STL Science Center

STL Science Center

29 December 2012

Enormous Imaginations

©Charles R. Knight
No matter how outdated a Charles Knight illustration, I still love them. When drawing Amphicoelias Knight borrowed from the descriptions of the time and from Cope's description of Amphicoelias as well as descriptions of other sauropods, notable Diplodocus. The aquatic life of Amphicoelias, if it had been able to live such a life and raise its head like a periscope, there is no telling if the vertebrae of this animal would have allowed for such range of motion because we do not have them to look at, it would have been safe from almost every predator that could have lived in the water. In fresh water its size would have granted it near immunity from the crocodilians (Deinosuchus even probably) and in the marine world, has it ventured there with this once popular lifestyle idea, it most certainly would have been safe from the so called ginsu sharks (Cretoxyrhina) and the largest Mosasaurs (seeing as how they were more of swallow whole predators only parts of Amphicoelias would be on the menu anyhow). However, Knight's depiction is sorely outdated by modern science and so, as much fun as it is to look at, we know that they would not have lived in such an environment. It is still a very interesting illustration.

What about those pesky land predators, the theropods? Yesterday's image compared the two species of Amphicoelias to a human being, this image, however, is comparing Tyrannosaurus rex and Amphicoelias fragilimus to one another. Clearly the largest predator of all time in North America would have had trouble taking down a monstrous behemoth like Amphicoelias. This introduces an interesting quandary: What was the ecological impact of Amphicoelias? Certainly other Jurassic hunters would have had issues with taking down the adults if a T. rex was this much smaller than A. fragilimus. Even a pack of ravenous Allosaurus probably could not muster up the killing ability to take down a healthy adult. The herds of Amphicoelias could not have grown unchecked or the other herbivores of the Jurassic would have found themselves under a great deal of pressure to find vegetation because the sheer size of this animal would have forced it to eat ridiculous amounts of vegetation itself. I think we must have an animal here that roamed alone and, more than likely, in small numbers at best. This is the type of animal that more than likely laid hundreds of eggs so that 2 or maybe 3 individuals could grow to adulthood. Hatching day was probably a banquet for smaller predators and mammals.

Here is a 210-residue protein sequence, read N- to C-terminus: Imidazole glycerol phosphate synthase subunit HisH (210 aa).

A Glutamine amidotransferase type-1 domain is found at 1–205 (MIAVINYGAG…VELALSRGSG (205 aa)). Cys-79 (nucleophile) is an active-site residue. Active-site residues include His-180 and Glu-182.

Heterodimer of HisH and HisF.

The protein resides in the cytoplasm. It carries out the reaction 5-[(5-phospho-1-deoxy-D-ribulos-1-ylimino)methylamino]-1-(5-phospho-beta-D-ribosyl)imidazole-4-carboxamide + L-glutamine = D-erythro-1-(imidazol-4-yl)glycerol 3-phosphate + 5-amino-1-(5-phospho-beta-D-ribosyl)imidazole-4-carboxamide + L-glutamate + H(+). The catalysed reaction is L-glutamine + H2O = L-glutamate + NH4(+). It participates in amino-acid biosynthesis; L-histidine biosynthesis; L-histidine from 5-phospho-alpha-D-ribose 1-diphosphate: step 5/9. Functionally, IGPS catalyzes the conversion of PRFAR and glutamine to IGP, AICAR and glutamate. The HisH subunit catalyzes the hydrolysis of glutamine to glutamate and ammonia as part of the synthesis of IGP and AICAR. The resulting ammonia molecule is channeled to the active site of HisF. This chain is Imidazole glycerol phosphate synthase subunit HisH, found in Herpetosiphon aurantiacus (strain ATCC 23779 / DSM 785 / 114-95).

From Carpenter 1995
The sheer bulk of Amphicoelias was its best defense. Think of it in terms of elephants, other than a high power rifle handled by some jerk after ivory (sorry, I try to keep my personal opinions to a minimum around here but I find it very hard when mentioning poachers), an elephant has few if any predators to worry about; when an elephant is sick or when it is young it is at its most vulnerable and even then the herd is typically fairly protective. Amphicoelias, with a vertebra this large, probably only had to worry about predators until it was about the size of your average Diplodocus, and even then the only predators that it would worry about would be packs of Allosaurs and the occasional desperate family of Ceratosaurus. Past that size there really is almost nothing to worry about except stubbing a toe, a sickness that makes defense (i.e. standing up and looking ridiculously tall), or maybe stepping on the Amphicoelias equivalent of a splinter; which in this case would probably be an entire log. The fact that a full grown man, someone taller than myself (I'm 5'5" on a good day in boots), could be so much shorter than just a backbone makes this animal almost unfathomable to the imagination. However, I think that paleontologists as a group are probably the most imaginative scientists aside from anyone dealing with space in one form or another. This allows us to let science do the talking, but allows our brains to picture this behemoth of dinosauria to walk down our street (in about two steps probably) and to flesh out the details of its life. Educated guesses based on imagination and science; that is the best we can do for Amphicoelias at this point, but perhaps someday we will get very lucky and find another of these enormous creatures.

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